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Thin Film Nanoelectronic Probe for Protein Detection

Published online by Cambridge University Press:  05 June 2013

Rahim Esfandyarpour*
Affiliation:
Center for Integrated Systems, Department of Electrical Engineering, Stanford University
Mehdi Javanmard
Affiliation:
Stanford Genome Technology Center; 855 California Ave., Palo Alto, CA 94304, USA
Zahra Koochak
Affiliation:
University of California Santa Cruz, Santa Cruz, CA, 95064, USA
Hesaam Esfandyarpour
Affiliation:
Center for Integrated Systems, Department of Electrical Engineering, Stanford University
James S. Harris
Affiliation:
Center for Integrated Systems, Department of Electrical Engineering, Stanford University
Ronald W. Davis
Affiliation:
Stanford Genome Technology Center; 855 California Ave., Palo Alto, CA 94304, USA
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Abstract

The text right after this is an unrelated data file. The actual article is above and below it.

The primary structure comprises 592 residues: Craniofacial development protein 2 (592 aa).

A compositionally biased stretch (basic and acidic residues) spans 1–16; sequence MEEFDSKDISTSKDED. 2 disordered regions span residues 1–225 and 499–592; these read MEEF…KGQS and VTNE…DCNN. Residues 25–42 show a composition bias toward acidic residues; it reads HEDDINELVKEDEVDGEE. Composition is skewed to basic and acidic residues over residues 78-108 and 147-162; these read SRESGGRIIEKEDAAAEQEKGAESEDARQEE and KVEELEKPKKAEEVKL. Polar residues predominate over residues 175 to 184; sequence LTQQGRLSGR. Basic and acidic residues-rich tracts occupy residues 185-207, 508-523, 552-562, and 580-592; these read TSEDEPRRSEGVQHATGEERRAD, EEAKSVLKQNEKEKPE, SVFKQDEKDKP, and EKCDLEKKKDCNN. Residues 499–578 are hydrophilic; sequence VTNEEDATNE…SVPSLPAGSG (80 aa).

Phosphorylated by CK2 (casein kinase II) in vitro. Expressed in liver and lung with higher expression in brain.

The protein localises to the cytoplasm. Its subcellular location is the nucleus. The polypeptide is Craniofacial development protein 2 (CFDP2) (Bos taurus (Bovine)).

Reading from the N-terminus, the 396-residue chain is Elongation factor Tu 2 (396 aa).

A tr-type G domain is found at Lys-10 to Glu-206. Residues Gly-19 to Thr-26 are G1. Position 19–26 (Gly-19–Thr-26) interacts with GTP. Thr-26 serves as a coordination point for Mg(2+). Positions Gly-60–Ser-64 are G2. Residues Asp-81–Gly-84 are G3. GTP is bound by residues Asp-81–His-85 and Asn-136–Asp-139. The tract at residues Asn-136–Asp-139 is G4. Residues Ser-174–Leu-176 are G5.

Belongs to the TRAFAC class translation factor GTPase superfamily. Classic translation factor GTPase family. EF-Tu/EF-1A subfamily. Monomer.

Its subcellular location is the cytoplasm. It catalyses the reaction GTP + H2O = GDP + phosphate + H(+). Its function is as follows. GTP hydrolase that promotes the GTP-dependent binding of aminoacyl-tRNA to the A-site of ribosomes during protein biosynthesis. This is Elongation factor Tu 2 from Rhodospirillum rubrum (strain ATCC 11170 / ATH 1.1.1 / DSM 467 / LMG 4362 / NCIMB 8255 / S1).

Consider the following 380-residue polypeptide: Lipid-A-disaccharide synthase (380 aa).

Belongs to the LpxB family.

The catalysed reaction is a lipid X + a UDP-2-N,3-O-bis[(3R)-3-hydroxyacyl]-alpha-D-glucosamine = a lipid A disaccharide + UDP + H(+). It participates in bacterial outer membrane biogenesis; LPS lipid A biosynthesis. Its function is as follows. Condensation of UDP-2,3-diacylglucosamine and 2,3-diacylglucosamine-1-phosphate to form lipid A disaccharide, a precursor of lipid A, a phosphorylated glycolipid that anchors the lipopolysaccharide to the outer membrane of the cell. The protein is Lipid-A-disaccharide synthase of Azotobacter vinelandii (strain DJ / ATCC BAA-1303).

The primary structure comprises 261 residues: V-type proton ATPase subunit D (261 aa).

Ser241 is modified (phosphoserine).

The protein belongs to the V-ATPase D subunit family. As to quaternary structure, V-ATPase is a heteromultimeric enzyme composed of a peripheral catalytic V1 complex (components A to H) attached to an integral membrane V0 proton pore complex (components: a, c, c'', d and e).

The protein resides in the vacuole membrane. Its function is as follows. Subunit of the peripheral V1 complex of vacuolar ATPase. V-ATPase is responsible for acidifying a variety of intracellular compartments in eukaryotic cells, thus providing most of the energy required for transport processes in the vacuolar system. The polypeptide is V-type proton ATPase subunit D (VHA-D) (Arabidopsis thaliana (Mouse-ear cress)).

There are many biological macro-molecules such as nucleic acids, lipids, carbohydrates and proteins. While each of them plays a vital (and interesting) part in life but there is something special about the proteins. Proteins are the key link between the processes of information and replication that take place on a genetic level and the infrastructure of living features. Understanding the properties of proteins is the key to understanding the spark of the life. In this paper we describe our study of various electrical properties of protein when performing measurements at the nanoscale. To achieve this goal we designed and fabricated a nanoelectronic probe. This nano structure consists of four thin film layers. There are two conductive layers and an insulative layer in between. There is also a protective oxide layer as the top most layer. This layer is to prevent the exposure of conductive electrodes to the solution. Underneath the bottom electrode, there is another oxide layer, which can be a thermally grown oxide. This layer insulates the first electrode from the substrate. In this study, while we use non-specific detection of streptavidin protein as a proof of concept, we emphasize that the findings of this study can be extended to specific detection of target proteins, where in this case a specific probe molecule would also be immobilized on the sensor surface.

Type
Articles
Copyright
Copyright © Materials Research Society 2013 

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References

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